Swiss transit journey planners can guide you to the top of any mountain

Follow my route on transit from Zurich to the top of Mount Rigi

by Steven Vance

Looking almost due west from Mount Rigi-Kulm

Looking west from Mount Rigi-Kulm and you can see the cloud layer that prevents you from seeing Lake Lucerne. The two cog railways are parked in the middle.

A month ago I hopped over to Germany to start a holiday trip over Christmas and the New Year. I flew into Frankfurt but I would be returning to Chicago from Zurich, Switzerland, almost three weeks later. I had spent two hours in Zurich in 2016 on a layover, and I was struck by the city’s beauty and their amazing public transport system. I made it a priority to revisit Zurich, to have a proper stay.

Before I left, I was already working to import the single GTFS transit feed for the whole country into Transitland, so I was aware of some of the transit systems. That work continues because the feed is massive; it has more than 400 operators and I need to add metadata about each of them.

I arrived the night before my mountain trip to a hotel – a 3 minute walk to the nearest entrance to Zurich’s hauptbahnhof (main station) – and I spent that whole evening planning an epic transit and mountain adventure the next day. (I stayed in because it’s also pretty expensive to go out in Zurich, so I was also saving my money for what turned out to be an expensive  epic trip.)

When in Switzerland, I figured, you should spend time outside on a mountain. And there’s no exception in the winter.

Steep journey up to Mount Rigi-Kulm from Vitznau looking over Lake Lucerne

It’s a cog railway up a Swiss mountain, of course it’s going to look steep like this.

I googled “nearest mountain to Zurich” and found Mount Rigi. I never validated if Mount Rigi is the nearest mountain, but after reviewing details on how to get to the base and how to get to the top (the mountain has its own website), I could tell it would be possible to go there and return in the same day.

Mount Rigi has multiple peaks, the tallest of which is Rigi Kulm at 1,798 meters, and you can plan a trip directly there with a single app.

You can use the Swiss Federal Railways (SBB) smartphone app or website to plan a trip from anywhere in Switzerland to the cog railway station below the restaurant atop Rigi Kulm. Seriously.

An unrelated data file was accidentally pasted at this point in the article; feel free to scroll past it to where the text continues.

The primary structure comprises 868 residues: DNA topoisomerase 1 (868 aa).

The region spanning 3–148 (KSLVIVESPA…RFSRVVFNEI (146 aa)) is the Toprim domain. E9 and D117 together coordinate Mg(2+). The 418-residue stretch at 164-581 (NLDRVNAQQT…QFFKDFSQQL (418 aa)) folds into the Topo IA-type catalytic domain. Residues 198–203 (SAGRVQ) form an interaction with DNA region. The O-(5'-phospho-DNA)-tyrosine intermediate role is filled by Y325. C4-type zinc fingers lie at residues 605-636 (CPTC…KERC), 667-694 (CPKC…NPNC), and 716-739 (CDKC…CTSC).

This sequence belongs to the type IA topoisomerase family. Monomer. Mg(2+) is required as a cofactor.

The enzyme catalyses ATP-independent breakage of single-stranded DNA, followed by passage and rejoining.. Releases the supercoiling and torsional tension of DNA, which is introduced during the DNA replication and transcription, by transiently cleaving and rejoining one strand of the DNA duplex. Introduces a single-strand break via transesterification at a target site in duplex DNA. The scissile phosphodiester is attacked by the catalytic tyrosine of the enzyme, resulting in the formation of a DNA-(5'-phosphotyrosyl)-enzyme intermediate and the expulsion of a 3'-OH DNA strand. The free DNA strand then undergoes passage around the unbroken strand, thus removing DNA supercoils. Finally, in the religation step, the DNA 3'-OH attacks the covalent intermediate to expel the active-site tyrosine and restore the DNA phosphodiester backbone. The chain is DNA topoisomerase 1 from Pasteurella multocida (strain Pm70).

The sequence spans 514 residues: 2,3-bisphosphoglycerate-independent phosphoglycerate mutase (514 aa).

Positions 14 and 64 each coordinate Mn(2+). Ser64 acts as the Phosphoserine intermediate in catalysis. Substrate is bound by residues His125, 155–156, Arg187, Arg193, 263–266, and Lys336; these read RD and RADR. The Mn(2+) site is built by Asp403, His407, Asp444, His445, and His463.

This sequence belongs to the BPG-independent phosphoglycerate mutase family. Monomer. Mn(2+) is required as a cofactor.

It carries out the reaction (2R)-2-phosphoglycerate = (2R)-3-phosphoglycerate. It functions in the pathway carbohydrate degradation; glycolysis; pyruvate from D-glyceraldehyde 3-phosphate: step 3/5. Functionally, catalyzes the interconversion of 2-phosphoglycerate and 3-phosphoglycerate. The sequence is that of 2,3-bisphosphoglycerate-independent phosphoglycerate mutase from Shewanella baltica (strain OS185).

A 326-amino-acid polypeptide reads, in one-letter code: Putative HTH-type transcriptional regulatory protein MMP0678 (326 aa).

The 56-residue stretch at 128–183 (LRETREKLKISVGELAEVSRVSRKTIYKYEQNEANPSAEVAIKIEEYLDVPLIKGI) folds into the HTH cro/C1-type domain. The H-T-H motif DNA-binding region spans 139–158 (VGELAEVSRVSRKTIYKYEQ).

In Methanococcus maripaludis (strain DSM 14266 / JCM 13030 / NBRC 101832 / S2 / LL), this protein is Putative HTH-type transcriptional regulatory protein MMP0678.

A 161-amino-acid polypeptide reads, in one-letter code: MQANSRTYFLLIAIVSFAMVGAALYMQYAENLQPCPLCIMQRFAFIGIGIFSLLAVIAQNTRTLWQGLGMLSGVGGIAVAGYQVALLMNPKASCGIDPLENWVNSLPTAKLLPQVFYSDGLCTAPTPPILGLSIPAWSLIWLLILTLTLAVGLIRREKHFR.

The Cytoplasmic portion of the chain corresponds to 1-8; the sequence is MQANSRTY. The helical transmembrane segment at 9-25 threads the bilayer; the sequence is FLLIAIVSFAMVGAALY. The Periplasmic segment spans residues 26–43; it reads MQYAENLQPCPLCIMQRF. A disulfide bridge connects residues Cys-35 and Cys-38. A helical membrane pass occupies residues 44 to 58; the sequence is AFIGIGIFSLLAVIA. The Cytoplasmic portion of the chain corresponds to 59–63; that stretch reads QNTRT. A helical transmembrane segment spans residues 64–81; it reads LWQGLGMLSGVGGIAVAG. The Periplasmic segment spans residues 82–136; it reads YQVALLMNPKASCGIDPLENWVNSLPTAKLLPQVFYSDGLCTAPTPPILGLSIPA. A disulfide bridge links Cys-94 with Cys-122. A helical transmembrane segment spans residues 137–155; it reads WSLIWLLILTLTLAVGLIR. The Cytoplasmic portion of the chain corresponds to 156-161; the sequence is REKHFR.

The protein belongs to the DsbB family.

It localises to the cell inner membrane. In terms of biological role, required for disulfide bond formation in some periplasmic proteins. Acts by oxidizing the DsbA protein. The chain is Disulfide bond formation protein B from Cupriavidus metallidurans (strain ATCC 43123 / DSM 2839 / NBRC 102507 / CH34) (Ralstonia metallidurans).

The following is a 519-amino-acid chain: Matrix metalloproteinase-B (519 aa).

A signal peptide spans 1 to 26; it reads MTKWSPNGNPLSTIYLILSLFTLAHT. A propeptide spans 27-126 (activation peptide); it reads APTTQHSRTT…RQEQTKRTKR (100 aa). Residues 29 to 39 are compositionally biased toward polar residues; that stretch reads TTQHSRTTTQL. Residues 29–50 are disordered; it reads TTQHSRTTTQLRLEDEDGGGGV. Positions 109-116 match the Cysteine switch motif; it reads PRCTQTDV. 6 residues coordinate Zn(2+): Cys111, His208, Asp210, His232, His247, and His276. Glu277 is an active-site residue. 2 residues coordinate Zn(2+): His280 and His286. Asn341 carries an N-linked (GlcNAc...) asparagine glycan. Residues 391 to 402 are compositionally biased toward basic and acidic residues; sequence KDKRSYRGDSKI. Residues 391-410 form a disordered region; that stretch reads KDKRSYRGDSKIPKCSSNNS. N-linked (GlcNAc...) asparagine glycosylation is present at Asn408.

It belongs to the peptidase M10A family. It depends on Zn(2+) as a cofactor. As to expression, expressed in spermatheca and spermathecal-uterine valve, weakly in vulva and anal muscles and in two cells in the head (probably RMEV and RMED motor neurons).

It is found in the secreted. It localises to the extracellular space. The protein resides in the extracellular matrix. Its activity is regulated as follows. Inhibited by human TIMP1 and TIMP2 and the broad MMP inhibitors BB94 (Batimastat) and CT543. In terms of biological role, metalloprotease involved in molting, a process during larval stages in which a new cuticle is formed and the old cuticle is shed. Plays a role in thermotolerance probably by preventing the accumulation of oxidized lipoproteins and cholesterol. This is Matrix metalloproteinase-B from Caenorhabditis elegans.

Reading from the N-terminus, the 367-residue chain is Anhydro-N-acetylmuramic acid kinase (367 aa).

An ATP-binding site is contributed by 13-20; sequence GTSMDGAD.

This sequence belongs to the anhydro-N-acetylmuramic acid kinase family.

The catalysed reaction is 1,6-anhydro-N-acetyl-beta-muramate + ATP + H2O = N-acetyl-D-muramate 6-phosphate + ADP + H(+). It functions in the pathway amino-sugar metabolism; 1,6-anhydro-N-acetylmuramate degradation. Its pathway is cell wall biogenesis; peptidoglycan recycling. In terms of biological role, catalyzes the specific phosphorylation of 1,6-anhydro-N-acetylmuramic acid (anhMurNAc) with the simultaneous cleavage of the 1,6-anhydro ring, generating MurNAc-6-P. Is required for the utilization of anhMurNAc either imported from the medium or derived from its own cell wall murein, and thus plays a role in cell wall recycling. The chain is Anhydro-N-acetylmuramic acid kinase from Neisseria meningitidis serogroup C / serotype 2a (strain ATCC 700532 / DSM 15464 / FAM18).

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Transitland now covers Санкт-Петербу́рг (Saint Petersburg, Russia)

St. Petersburg Tramway Russia 2013

Photo of a Russian-built tram in Saint Petersburg by Hans-Rudolf Stoll

We recently added the feed for surface transit in Saint Petersburg, Russia. ORGP is the transport organizer’s name in the Latin alphabet. ORGP website is a central source of information for the various municipally- and privately-operated ferry, bus, and tram routes.

St. Petersburg (SPb) also has trolley bus routes, which drive using electricity they collect from an overhead wire (you’ll see these most often in cities around the world with hills, because electric buses are more efficient climbing inclined streets). These buses can only deviate from their route where an intersection between wires is available. There are 1,066 routes in the SPb feed.

  • 5 ferry routes
  • 48 tram routes
  • 51 trolley bus routes
  • Remaining are bus routes using conventional buses.
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Transit around Truckee and Lake Tahoe, California

Rural transit provides rides for residents and tourists

by Steven Vance

"TART bus standing at Tahoe Transit Center"

A Tahoe Truckee Area Regional Transit bus standing at the new Tahoe City Transit Center. Photo by Placer County.

I’ve written about all kinds of different transit systems in the world, including a quirky mode in West Virginia, bus rapid transit (BRT) in Rio de Janeiro, Brazil, and integrated bus, tram, and rail networks in Germany. Today I’m going small by exploring a rural transit system near Lake Tahoe in California.

The first thing I do when starting a new blog post about an unfamiliar transit system is to look at the geographic coverage area of that system. I also do this each time I review transit feeds for inclusion in the Transitland Feed Registry.

After looking at the coverage area for Tahoe Truckee Area Regional Transit, or TART, I can quickly see that it covers a mountainous area around the city of Truckee in Nevada county, California, and Tahoe City in Placer county, north of Lake Tahoe.

Grabbing an operator service area’s map is a piece of cake. The “view” link on its Feed Registry page opens a map immediately in I can also include the GeoJSON returned from the Transitland Datastore API on a Tangram map:

Edit this map yourself in Tangram Play.

The route shapes come from three calls to the Transitland Datastore API, which are returned as GeoJSON. The yellow line is the North Lake Tahoe Express shuttle from the airport in Reno, Nevada. The red lines are TART’s routes, and the blue line is TART’s very long “Mainline” route. Green lines are routes run by BlueGo.

Historic city

Truckee is a city of just over 16,000 people that started as a railroad town, and later developed a ski resort. Amtrak stops in Truckee on its California Zephyr route between Chicago and Emeryville, California, which is across the bay from San Francisco.

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